If you’ve been reading for a while or you’ve known me for any length of time you know I’m always looking to try something new – so a few weeks ago when the Fermentation Creation food fermentation kit arrived at the shop and Dan gave me one to play with I was in heaven.
The timing was no coincidence – although I didn’t know the Fermentation Creation was on the way, I have been doing a lot of reading about the health benefits of fermented foods and I had just purchased a delicious container of Kimchi from one of the local Asian markets and used it in a funky Kimchi Stirfry recipe.
I should confess that I’ve never made Kimchi before. I’ve never made sauerkraut before. In fact, other than beer, I’ve never made anything fermented before. But I’m not one to let a little thing like inexperience stop me!
I unpacked my fermentation kit and here is what I found:
I visited Fermentation Creation’s recipe book online and took a trip to the grocery store for the ingredients. I purchased Napa cabbage and daikon radishes. I thought I had everything else I needed in the pantry, so I began washing, cutting and chopping the veggies.
A quick lesson in julienning daikon radishes and carrots. First, peel the veg you wish to julienne. Then cut it into pieces the length you desire for your finished julienne.
Since the daikon radishes and carrots are round, you want to create a flat surface so you can safely work with it.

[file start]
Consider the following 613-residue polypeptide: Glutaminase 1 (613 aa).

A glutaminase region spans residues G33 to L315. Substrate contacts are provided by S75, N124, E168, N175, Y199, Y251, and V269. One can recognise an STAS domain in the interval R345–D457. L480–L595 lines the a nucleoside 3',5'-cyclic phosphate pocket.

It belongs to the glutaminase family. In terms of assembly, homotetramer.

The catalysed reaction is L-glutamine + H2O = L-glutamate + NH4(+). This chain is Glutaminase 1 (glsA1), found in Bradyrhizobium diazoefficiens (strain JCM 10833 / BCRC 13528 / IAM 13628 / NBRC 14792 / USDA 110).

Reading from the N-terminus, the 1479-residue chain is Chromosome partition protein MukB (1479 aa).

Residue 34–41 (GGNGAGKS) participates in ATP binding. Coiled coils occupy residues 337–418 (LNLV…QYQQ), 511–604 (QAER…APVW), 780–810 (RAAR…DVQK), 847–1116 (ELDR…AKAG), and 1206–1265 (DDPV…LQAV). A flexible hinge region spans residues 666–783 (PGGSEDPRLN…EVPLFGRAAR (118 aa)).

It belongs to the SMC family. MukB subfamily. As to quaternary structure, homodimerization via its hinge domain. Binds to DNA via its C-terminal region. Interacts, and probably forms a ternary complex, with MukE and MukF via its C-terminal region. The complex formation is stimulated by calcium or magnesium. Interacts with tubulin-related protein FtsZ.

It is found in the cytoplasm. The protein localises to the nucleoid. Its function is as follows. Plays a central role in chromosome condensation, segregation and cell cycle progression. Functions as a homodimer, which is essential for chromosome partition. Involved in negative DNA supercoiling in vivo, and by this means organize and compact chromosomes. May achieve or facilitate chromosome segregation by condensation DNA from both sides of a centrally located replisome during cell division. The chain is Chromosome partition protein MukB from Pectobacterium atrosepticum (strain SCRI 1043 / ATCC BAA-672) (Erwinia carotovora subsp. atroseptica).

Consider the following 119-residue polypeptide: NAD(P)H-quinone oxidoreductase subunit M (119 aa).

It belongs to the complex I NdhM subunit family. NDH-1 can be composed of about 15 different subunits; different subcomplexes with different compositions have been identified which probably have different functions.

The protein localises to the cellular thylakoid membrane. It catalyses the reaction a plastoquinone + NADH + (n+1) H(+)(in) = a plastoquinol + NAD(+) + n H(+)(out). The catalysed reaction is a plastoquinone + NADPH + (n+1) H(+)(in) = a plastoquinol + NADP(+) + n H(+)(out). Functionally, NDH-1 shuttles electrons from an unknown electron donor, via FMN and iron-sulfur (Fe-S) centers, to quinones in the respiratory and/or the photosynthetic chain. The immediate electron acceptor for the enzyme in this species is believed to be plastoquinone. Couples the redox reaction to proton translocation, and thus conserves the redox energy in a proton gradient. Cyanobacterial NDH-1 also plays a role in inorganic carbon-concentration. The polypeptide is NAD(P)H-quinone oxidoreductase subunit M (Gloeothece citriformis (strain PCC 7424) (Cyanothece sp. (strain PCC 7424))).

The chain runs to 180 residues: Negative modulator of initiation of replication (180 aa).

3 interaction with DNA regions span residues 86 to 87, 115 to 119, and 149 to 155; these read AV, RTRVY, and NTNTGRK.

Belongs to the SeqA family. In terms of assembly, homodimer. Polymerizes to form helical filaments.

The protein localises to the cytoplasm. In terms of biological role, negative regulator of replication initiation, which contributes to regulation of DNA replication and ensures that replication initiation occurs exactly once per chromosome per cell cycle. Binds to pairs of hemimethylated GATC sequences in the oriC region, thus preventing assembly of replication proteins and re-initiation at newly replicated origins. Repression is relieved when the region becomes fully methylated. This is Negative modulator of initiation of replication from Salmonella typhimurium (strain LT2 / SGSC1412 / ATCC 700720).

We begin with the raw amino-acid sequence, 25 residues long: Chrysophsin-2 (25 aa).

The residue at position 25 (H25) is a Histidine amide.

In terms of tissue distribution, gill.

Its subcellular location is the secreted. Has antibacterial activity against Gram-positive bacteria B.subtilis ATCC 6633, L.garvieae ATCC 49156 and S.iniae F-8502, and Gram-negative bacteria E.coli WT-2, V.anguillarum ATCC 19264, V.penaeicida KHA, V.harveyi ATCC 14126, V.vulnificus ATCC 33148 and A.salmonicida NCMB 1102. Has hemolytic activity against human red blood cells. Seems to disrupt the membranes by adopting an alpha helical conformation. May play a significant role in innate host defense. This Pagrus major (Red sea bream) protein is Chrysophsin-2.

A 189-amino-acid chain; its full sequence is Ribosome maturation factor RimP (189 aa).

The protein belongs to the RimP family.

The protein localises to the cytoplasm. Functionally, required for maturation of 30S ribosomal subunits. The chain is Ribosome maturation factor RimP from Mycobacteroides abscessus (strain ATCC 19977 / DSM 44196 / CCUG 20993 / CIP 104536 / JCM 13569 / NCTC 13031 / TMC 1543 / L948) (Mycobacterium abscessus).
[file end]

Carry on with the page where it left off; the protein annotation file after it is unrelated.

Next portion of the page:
Next, with the newly exposed flat side down, cut the halves into planks.
Finally, cut the planks into match sticks.
After I got all my veggies cut, I salted them and put them in a colander (in the sink or over a bowl) to drain.
While the veggies drained (for a very lllooonnnggg time) I prepared the marinade which included chopped red onion, kosher salt, Sambel Oelek Chili Paste, minced ginger, sugar, and lime juice.
Sambel Oelek Chili Paste is an Asian condiment made of fiery red chilies, vinegar and salt. Unfortunately, I didn’t have any Sambel Oelek – but I was too far into the process to be deterred. I did have Harissa – which is a Moroccan condiment made from spicy chili peppers, paprika and olive oil. So I threw caution to the wind and added the Harissa along with some rice vinegar.
After the veggies had drained for the very lllooonnnggg time, I rinsed them, squeezed them dry and packed them into the jar.
Finally, I poured the marinade over the veggies and followed the instructions to cap the jar and place the airlock in place.
Well, if I thought I had to wait a lllooonnnggg time for the salted veggies to drain, I was in for a rude awakening. The hardest part of making my Moroccan Kimchi was waiting for the fermentation to happen. Every day I stared longingly at the jar on the counter wishing I could open it and give it a taste. However, I read that it is ideal to let your Kimchi ferment for two weeks. So I waited a rrreeeaaallllllyyy lllllloooooonnnnnnggggg time.
Finally, today, I opened the jar. I was filled with excitement, desire and a bit of reluctance – what if my Moroccan Kimchi experiment was a bust? What if Harissa was the worst choice I could have made? What if I waited two weeks only to find out my Kimchi was a failure?
Fortunately, my reluctance was unfounded. The kimchi is terrific. IMO, it has just the right amount of heat – that is to say a lot, but not so much that it blows the top of your head off or scorches the roof of your mouth – and just the right amount of vinegariness (is that a word)!!!
To paraphrase Martha Stewart – “Moroccan Kimchi…it’s a good thing!”